Reproductive endocrinology and infertility are rapidly evolving fields of medicine replete with controversies. As a patient you have to make life-changing decisions despite the absence or scarcity of reliable information. Our goal is to give you the facts and issues without bias and without pretending that we or anyone else has all the answers. We think our approach is more honest and fun.
How many embryos should you have transferred? Is more always better? How many children do you want to have? Can you handle twins? Is multi-fetal pregnancy reduction an option for you? Are you taking your future children’s health fully into account when making these decisions?
You have decided to get pregnant with donor eggs. Who are you going to tell? Are children conceived with egg donor gametes entitled to the knowledge of their origins? Are your parents and relatives ready to accept your decision? Is privacy of your reproductive choice just a slogan? Can you keep it a secret for a lifetime?
What are the pros and cons of blastocyst transfer? Who is the best candidate for day 5 to 6 versus day 2 to 3 transfer? How do embryologists keep eggs, sperm and embryos from each patient separate? How frequent are lab mix-ups? How do we guard against them? You had a tubal ligation but now you want to have children. What are your options? What are the chances of success and the costs?
The Dilemma of Twins & Embryo Transfer
Multiple pregnancies are a potential problem for the children and the parents but they have been hard to avoid with IVF. Traditionally, the success of IVF has hinged upon availability of more than one embryo for transfer. Currently about 25% of IVF pregnancies are twins. Higher-order multiple gestations (triplets or greater) have become much less common than several years ago. Despite widespread concern about the health risks of multi-fetal pregnancies, single embryo transfers remain uncommon except when embryo testing is performed. Despite the official policy favoring single embryo transfer, many infertile couples express strong desire for twins.
Most twins are fraternal, i.e. they arise from 2 different embryos and have separate placentas. Identical twinning occurs in 1.5% to 4.5% of IVF pregnancies and occurs when a single embryo splits into two. IVF twins deliver on average three weeks earlier and weigh 1,000 gm less than IVF singletons. While IVF singletons are smaller than non-IVF singletons, IVF twins do as well as spontaneously conceived twins. Triplet (and greater) pregnancies deliver before 32 weeks (7 months) in almost half of cases.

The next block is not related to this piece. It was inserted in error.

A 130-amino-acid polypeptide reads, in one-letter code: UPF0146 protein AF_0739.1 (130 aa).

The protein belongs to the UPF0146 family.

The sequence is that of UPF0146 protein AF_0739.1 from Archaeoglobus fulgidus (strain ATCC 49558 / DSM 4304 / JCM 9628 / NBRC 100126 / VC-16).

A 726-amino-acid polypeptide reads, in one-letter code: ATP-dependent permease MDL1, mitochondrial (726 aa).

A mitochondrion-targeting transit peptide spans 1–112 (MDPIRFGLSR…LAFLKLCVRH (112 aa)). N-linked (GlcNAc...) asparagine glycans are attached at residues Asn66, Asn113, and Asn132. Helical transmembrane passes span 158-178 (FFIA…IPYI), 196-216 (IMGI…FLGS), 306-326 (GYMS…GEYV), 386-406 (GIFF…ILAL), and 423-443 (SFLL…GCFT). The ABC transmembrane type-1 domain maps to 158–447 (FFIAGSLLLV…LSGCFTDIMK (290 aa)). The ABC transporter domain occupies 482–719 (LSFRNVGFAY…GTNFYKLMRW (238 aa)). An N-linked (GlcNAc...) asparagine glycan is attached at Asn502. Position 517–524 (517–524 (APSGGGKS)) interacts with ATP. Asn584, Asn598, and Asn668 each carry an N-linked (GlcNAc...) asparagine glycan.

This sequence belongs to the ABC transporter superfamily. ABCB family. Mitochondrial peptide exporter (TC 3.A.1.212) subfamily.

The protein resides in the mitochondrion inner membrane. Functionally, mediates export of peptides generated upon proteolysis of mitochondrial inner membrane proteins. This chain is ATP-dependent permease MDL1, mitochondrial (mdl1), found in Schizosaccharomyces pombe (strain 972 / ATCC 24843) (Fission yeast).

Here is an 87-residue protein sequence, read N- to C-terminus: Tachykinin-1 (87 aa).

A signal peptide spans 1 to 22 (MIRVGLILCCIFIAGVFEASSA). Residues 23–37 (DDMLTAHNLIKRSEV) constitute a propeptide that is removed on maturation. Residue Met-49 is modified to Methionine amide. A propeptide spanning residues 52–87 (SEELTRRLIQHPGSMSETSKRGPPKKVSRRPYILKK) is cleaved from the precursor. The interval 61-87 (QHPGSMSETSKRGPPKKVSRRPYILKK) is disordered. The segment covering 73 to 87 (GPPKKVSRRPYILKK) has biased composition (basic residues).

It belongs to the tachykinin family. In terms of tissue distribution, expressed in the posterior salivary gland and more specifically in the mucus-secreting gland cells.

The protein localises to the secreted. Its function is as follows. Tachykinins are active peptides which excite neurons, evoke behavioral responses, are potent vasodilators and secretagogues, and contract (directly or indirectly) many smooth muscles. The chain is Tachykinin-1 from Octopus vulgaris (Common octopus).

The most important complications associated with multi-fetal pregnancy are preterm labor and delivery, pre-eclampsia and gestational diabetes. Prematurity accounts for most of the risks associated with multiple gestations. Poor fetal growth and discordant growth among the fetuses also result in perinatal morbidity and mortality. Obstetrical complications, such as placenta previa, placenta abruption and postpartum hemorrhage are more common in multi-fetal pregnancies.
Multi-fetal pregnancy reduction (where one or more fetuses are selectively terminated) reduces, but does not entirely eliminate, the risk of these complications.
Fetal death rates for singleton and twin pregnancies are 4.3 per 1,000 and 15.5 per 1,000, respectively. Identical twins that share the same placenta have additional risks such as twin-to-twin transfusion syndrome which occurs in up to 20% of cases. Twins sharing the same placenta have a higher frequency of birth defects compared to fraternal twins and appear to occur more frequently after blastocyst transfer.
The major lifelong consequences of prematurity include cerebral palsy, blindness and chronic lung disease. It is unclear to what extent multiple gestations themselves affect neuro-behavioral development in the absence of these complications. Rearing of twins may generate physical, emotional and financial stresses, and the incidence of maternal depression and anxiety is increased in women raising multiples. At mid-childhood, prematurely born offspring from multiple gestations have lower IQ scores, and multiple birth children have an increase in behavioral problems compared with singletons. It is not clear to what extent these risks are affected by IVF as such.